I’m going to say this again, because I don’t think you heard me. If you try to use more delay than your computer can handle, your fps will drop hard! The maximum delay values are set for high end GPUs with 12GB VRAM or more. Don’t drop a Delayer in a machine with a mid range GPU from 3 years ago, max out the delay and then come crying to me that performance is so bad. You’ve been warned and this paragraph will be exhibit A.

You can choose to set the delay in Frames, Seconds or Beats. Frames is the most accurate, as the value will always be fixed. Seconds is probably the most easy to work with, but keep in mind that the number of frames that have to be stored in memory will change when the framerate changes. This goes double for Beats, where the number of actual frames stored is dependent on both the fps and the current BPM.

The Delay slider is intended for live control. It’s programmed to be more efficient than setting the max delay directly, so by all means go ham on it.


Mask is a blend mode that weirdly doesn’t come natively with Resolume. It’s very useful for the Outliner effect, because it let’s you use the outlines as a mask. The effect takes the luminance values of the the wet texture and applies them as as a mask to reveal the dry texture. It’s essentially the same as 50% multiply except it also hides the dry texture where the alpha of the wet texture is 0.

For ease of use, you can also Invert the mask.

Keep in mind, blends on effects need their opacity set to 50% to have their desired effect.


I love random number generation and so of course there is a Random plugin in the Chaser suite. Random does what it says on the tin, it makes a random selection of slices and chases those. You can tweak the selection using the following parameters:

Viewis helpful when you want to narrow down the set of slices it picks from. By default, it’s set to All, which means it will randomly select from all the slices in the currently active Advanced Output preset. By adding more Views in the app, you can create different sub selections to choose from.

Max Slices controls how many slices the random selection will consist of. Everything is still random, so setting this to 4 will give you between 1 and 4 randomly selected slices on each step. This value is limited to a maximum of 7, or half of the available slices, which ever happens to be lower. It’s dangerous to tell a computer to select more slices than there are. It would start creating slices itself and soon it will devour humanity in its hunger for more slices.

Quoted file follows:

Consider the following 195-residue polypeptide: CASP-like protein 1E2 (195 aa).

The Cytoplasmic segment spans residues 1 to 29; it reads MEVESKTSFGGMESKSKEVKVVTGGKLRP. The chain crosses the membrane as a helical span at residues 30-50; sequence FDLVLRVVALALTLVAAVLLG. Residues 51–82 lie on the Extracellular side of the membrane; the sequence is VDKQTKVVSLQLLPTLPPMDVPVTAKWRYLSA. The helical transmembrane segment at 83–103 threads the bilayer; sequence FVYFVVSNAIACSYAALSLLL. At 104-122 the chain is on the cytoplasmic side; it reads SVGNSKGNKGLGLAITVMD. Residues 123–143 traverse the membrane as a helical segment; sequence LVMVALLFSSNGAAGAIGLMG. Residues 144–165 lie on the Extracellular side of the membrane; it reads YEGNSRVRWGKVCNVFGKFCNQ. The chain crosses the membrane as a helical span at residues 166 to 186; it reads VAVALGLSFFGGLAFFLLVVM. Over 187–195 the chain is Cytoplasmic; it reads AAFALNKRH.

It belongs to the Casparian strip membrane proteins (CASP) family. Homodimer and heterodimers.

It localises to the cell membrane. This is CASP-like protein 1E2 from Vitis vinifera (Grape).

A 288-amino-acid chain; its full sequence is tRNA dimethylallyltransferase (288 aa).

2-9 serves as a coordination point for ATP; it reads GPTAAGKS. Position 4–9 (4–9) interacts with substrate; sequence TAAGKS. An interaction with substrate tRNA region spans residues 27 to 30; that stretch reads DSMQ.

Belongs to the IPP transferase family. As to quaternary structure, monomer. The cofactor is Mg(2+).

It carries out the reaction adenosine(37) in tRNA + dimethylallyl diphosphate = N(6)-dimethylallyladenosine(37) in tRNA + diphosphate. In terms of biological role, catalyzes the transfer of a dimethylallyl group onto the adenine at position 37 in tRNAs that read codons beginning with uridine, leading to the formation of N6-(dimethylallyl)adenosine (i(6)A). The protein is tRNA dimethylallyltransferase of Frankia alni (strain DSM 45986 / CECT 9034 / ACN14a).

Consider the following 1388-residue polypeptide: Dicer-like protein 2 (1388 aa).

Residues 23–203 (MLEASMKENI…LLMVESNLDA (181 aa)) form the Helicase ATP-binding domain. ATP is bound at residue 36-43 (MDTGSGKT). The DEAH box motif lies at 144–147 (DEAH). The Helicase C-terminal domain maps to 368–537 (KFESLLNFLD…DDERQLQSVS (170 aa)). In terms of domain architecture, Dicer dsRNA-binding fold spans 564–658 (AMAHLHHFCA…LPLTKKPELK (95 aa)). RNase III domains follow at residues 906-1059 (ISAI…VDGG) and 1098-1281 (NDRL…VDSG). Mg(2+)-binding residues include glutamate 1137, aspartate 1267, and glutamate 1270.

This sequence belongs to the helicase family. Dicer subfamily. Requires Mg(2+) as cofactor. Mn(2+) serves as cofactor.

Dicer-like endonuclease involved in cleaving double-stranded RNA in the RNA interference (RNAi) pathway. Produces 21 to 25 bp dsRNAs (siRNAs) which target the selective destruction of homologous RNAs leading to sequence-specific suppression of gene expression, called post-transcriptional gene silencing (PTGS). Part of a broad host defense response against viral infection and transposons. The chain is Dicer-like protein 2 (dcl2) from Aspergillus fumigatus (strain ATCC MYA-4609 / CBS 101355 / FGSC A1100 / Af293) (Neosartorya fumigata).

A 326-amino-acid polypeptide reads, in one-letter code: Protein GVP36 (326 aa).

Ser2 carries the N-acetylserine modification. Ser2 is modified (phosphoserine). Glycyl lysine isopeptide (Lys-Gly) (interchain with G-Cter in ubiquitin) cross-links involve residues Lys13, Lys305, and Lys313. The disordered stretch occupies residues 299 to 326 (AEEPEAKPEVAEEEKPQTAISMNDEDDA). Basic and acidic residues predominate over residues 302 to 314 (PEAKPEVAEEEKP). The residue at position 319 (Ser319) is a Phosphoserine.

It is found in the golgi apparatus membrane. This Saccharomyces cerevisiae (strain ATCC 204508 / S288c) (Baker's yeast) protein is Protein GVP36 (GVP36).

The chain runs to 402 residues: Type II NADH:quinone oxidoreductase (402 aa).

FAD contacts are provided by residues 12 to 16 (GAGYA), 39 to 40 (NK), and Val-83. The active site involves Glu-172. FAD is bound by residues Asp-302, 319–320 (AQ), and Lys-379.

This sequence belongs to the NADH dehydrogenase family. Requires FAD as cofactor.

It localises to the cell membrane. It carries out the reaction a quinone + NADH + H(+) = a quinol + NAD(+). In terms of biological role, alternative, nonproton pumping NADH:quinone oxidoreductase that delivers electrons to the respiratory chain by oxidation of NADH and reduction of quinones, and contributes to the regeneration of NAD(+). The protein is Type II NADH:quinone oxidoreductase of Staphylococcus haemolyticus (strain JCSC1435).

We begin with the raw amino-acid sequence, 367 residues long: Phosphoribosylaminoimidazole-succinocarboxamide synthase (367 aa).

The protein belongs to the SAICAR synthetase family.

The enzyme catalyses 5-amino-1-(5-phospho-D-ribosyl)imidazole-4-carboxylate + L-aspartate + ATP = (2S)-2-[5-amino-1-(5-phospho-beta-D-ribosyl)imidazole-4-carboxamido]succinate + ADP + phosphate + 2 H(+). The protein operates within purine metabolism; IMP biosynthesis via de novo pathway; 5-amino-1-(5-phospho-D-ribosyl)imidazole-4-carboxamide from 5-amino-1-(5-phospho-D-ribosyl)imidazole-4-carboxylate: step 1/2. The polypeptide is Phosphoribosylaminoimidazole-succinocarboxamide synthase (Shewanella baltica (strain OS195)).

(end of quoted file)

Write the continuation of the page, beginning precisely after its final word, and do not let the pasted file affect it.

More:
Similar to Bumper, Speed is used to control how fast the slices fade out and the next random selection is made. 

ScalingEchoesSustain and Release all also work exactly the same as above.


Outliner is a little different. Its main function is to create outlines around your slices. Outliner is available both as a Source and an Effect.

By default, it’s a very straightforward effect and it has only a few parameters.

First off, it has the same View parameter that Random has. You use it to either create outlines on All your slices, or narrow it down to a subset you created in the app.

You don’t need me to explain what Color is for.

Width sets the size of the stroke in pixels. This is pixel accurate and always stroked on the inside of the slice, even on complex polygon shapes. So you will never get bleed on neighboring slices, even if they are right next to each other.

Feather adds a fade from the edge inward, This is useful for quickly applying a little vignette or frame around a slice.

Now, once you hit the Animate toggle, a whole new world opens up. The Feather option disappears, but the outlines will change from being fully filled, to a nicely tapered off line. You also get a whole bunch of new parameters!

Animate the Phase parameter to let the line move around the slice.

Cranking up the Fan parameter will slightly offset each animation from the center outward. This creates a very nice fluid looking result with lots of slices.

Similarly, the Randomise parameter will offset each animation by a random amount, for some more organic looking animations.

Length controls how long the line is, while Count controls how the amount of lines per slice.

Slices to the right of the center will always animate clockwise, slices to the left of the center will animate counter clockwise and slices exactly in the center will be mirrored. You can reverse this direction by toggling Flip Direction. You can also reverse the direction for every other slice by toggling Odd/Even.